When Brian Bordainick became the youngest athletic director in Louisiana’s history he didn’t realize the kind of undertaking he was about to face. After graduating from the University of Georgia, Brian completed the Teach for America program and was placed at Carver High School in New Orleans. Once he was offered the position of Athletic Director, he realized the need for a community sports stadium. Over the last year and a half, Brian has raised more than $1.4 million for the 9th Ward Field of Dreams Project. With a goal of raising $1.8 million, a new sports stadium would not only bring the community together, lower crime, increase graduation rates and college acceptance, but it would also serve as an example using energy efficient and environmental building practices. We spoke with Brian about his 9th Ward Field of Dreams Project and what they were doing to make the stadium energy efficient and environmentally responsible. If you are interested in donating to Brian’s campaign, please visit www.9thwardfieldofdreams.com. To see a recent talk that Brain gave please click here.
Ben Lack: A Field of Dreams in the 9th Ward of New Orleans. This is your Daily Energy Report. Hello and welcome to the Daily Energy Report for Friday, March the 26th. I’m Ben Lack, and we’re hear with Brian Bordainick, Athletic Director of Carver High School in New Orleans, Louisiana. Hey, Brian, how’s it going?
Brian Bordainick: I’m doing well. How about yourself?
Ben Lack: I’m doing great. Talk to us about this project is going on in the 9th Ward about the state.
Brian Bordainick: Right now, we’re trying to do is take this seven and a half acre plot of land and build a $1.8 million state-of-the-art community space. So the idea is to have a spot that the entire community can use. That will include a public running track, a football field, stadium seating and lighting, and obviously, you’ll see a free secure facility for everybody to use. And we’re hoping that this capital investment in this neighborhood which was so devastated by the storm but really be a catalyst for redevelopment here. And then also be instrumental in being a part for the revitalization of the new sports here in the city.
Ben Lack: So it’s not just for Carver High School. It’s really going to be for the entire community. Is that correct?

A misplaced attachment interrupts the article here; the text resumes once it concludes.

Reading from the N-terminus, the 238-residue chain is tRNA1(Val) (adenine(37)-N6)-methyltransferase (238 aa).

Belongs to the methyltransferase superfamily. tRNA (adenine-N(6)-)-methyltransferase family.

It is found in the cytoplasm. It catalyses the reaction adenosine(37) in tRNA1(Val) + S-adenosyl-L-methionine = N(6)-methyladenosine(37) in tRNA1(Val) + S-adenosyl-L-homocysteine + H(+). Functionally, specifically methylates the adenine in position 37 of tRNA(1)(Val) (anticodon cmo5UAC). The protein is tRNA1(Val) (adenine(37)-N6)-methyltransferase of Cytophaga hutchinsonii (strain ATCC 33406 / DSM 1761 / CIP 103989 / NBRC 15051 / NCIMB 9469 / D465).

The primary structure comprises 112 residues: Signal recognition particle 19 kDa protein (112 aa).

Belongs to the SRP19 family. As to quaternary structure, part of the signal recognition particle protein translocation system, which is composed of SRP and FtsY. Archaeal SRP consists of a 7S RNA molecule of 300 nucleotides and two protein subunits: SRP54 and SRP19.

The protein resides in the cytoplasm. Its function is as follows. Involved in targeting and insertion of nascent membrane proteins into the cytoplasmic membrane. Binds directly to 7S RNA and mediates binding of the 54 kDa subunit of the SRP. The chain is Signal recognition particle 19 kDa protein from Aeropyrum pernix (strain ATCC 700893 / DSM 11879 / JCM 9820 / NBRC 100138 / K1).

Brian Bordainick: It will be the first public field and track in the entire city of New Orleans which is really awesome, and why we’re really excited to be working we are right now.
Ben Lack: And talk to us real briefly about the types of organizations that have gotten involved with the project.
Brian Bordainick: We work real closely with the New Orleans Saints, the National Football League. We work real closely with the New Orleans Rotary Clubs, Marshall Faulk, Drew Brees, have been big supporters and obviously, rooted here in New Orleans. And actually, we’ve really managed to galvanize the community. We raised almost a hundred and fifty thousand dollars in hundred dollar increments from people who can actually become a part of this project. So what we do is we offer bricks which we’re selling for a hundred dollars which will be engraved with the person or the memory of someone’s name. An it will actually surround the entire field because we like to pride ourselves in being such a community-driven project, and it’s really a great opportunity for us to say to people that your hundred dollars when it adds up can be a part of this, what we like to call a walkway of hope. Everyone can really be a part of something a lot bigger than themselves.
Ben Lack: Well, you were telling me before we came on camera, the year actually involved in the building of the stadium. And so I’m interested to know what types of plans you guys have for making sure that the stadium is observing and keeping the energy consumption down. Talk to us real briefly about those building projects.